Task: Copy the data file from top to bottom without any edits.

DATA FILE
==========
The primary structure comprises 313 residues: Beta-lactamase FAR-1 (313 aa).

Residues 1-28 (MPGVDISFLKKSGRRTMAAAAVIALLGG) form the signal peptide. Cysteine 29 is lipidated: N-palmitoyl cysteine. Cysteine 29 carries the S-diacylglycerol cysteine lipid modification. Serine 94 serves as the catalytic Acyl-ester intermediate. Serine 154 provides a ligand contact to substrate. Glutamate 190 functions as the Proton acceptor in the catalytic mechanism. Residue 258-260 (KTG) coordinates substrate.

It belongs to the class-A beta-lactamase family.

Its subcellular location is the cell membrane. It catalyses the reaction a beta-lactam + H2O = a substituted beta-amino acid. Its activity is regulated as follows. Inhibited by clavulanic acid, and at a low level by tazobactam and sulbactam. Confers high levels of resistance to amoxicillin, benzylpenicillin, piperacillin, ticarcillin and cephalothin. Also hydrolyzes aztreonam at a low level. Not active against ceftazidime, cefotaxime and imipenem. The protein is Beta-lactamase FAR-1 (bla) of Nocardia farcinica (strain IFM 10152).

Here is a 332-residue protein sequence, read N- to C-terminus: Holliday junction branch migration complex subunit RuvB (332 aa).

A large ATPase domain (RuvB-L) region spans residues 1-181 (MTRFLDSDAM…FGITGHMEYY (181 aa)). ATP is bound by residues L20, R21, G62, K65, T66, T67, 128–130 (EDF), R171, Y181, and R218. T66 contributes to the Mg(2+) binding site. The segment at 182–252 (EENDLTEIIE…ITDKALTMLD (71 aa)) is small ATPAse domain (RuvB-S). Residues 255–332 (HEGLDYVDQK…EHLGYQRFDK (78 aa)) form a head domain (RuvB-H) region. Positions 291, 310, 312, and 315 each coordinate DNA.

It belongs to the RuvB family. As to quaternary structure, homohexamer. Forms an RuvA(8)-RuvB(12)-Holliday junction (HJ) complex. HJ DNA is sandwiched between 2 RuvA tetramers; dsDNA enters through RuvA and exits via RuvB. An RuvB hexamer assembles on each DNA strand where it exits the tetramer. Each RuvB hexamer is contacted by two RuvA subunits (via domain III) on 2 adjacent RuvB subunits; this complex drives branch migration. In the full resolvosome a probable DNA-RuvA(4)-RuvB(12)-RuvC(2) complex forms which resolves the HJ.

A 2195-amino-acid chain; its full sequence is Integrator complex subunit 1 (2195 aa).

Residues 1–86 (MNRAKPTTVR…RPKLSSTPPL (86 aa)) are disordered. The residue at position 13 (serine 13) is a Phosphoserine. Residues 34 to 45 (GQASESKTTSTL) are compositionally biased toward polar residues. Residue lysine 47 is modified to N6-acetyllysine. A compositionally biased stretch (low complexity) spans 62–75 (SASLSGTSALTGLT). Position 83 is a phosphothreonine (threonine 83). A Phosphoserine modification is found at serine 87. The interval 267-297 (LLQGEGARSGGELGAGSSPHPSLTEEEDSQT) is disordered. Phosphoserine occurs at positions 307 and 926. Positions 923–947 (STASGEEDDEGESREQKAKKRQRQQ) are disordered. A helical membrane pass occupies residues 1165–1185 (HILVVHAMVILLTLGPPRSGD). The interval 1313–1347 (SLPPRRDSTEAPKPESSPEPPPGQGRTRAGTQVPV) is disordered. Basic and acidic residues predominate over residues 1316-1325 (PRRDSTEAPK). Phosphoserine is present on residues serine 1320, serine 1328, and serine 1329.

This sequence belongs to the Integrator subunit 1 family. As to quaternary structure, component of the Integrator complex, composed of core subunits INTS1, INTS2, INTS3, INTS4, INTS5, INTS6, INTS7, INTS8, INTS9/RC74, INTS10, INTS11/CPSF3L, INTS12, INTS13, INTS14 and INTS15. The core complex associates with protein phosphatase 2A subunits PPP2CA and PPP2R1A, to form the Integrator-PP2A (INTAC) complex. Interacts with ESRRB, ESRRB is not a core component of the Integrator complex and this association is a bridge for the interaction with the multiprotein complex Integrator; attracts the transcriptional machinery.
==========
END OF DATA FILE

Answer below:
The primary structure comprises 313 residues: Beta-lactamase FAR-1 (313 aa).

Residues 1-28 (MPGVDISFLKKSGRRTMAAAAVIALLGG) form the signal peptide. Cysteine 29 is lipidated: N-palmitoyl cysteine. Cysteine 29 carries the S-diacylglycerol cysteine lipid modification. Serine 94 serves as the catalytic Acyl-ester intermediate. Serine 154 provides a ligand contact to substrate. Glutamate 190 functions as the Proton acceptor in the catalytic mechanism. Residue 258-260 (KTG) coordinates substrate.

It belongs to the class-A beta-lactamase family.

Its subcellular location is the cell membrane. It catalyses the reaction a beta-lactam + H2O = a substituted beta-amino acid. Its activity is regulated as follows. Inhibited by clavulanic acid, and at a low level by tazobactam and sulbactam. Confers high levels of resistance to amoxicillin, benzylpenicillin, piperacillin, ticarcillin and cephalothin. Also hydrolyzes aztreonam at a low level. Not active against ceftazidime, cefotaxime and imipenem. The protein is Beta-lactamase FAR-1 (bla) of Nocardia farcinica (strain IFM 10152).

Here is a 332-residue protein sequence, read N- to C-terminus: Holliday junction branch migration complex subunit RuvB (332 aa).

A large ATPase domain (RuvB-L) region spans residues 1-181 (MTRFLDSDAM…FGITGHMEYY (181 aa)). ATP is bound by residues L20, R21, G62, K65, T66, T67, 128–130 (EDF), R171, Y181, and R218. T66 contributes to the Mg(2+) binding site. The segment at 182–252 (EENDLTEIIE…ITDKALTMLD (71 aa)) is small ATPAse domain (RuvB-S). Residues 255–332 (HEGLDYVDQK…EHLGYQRFDK (78 aa)) form a head domain (RuvB-H) region. Positions 291, 310, 312, and 315 each coordinate DNA.

It belongs to the RuvB family. As to quaternary structure, homohexamer. Forms an RuvA(8)-RuvB(12)-Holliday junction (HJ) complex. HJ DNA is sandwiched between 2 RuvA tetramers; dsDNA enters through RuvA and exits via RuvB. An RuvB hexamer assembles on each DNA strand where it exits the tetramer. Each RuvB hexamer is contacted by two RuvA subunits (via domain III) on 2 adjacent RuvB subunits; this complex drives branch migration. In the full resolvosome a probable DNA-RuvA(4)-RuvB(12)-RuvC(2) complex forms which resolves the HJ.

A 2195-amino-acid chain; its full sequence is Integrator complex subunit 1 (2195 aa).

Residues 1–86 (MNRAKPTTVR…RPKLSSTPPL (86 aa)) are disordered. The residue at position 13 (serine 13) is a Phosphoserine. Residues 34 to 45 (GQASESKTTSTL) are compositionally biased toward polar residues. Residue lysine 47 is modified to N6-acetyllysine. A compositionally biased stretch (low complexity) spans 62–75 (SASLSGTSALTGLT). Position 83 is a phosphothreonine (threonine 83). A Phosphoserine modification is found at serine 87. The interval 267-297 (LLQGEGARSGGELGAGSSPHPSLTEEEDSQT) is disordered. Phosphoserine occurs at positions 307 and 926. Positions 923–947 (STASGEEDDEGESREQKAKKRQRQQ) are disordered. A helical membrane pass occupies residues 1165–1185 (HILVVHAMVILLTLGPPRSGD). The interval 1313–1347 (SLPPRRDSTEAPKPESSPEPPPGQGRTRAGTQVPV) is disordered. Basic and acidic residues predominate over residues 1316-1325 (PRRDSTEAPK). Phosphoserine is present on residues serine 1320, serine 1328, and serine 1329.

This sequence belongs to the Integrator subunit 1 family. As to quaternary structure, component of the Integrator complex, composed of core subunits INTS1, INTS2, INTS3, INTS4, INTS5, INTS6, INTS7, INTS8, INTS9/RC74, INTS10, INTS11/CPSF3L, INTS12, INTS13, INTS14 and INTS15. The core complex associates with protein phosphatase 2A subunits PPP2CA and PPP2R1A, to form the Integrator-PP2A (INTAC) complex. Interacts with ESRRB, ESRRB is not a core component of the Integrator complex and this association is a bridge for the interaction with the multiprotein complex Integrator; attracts the transcriptional machinery.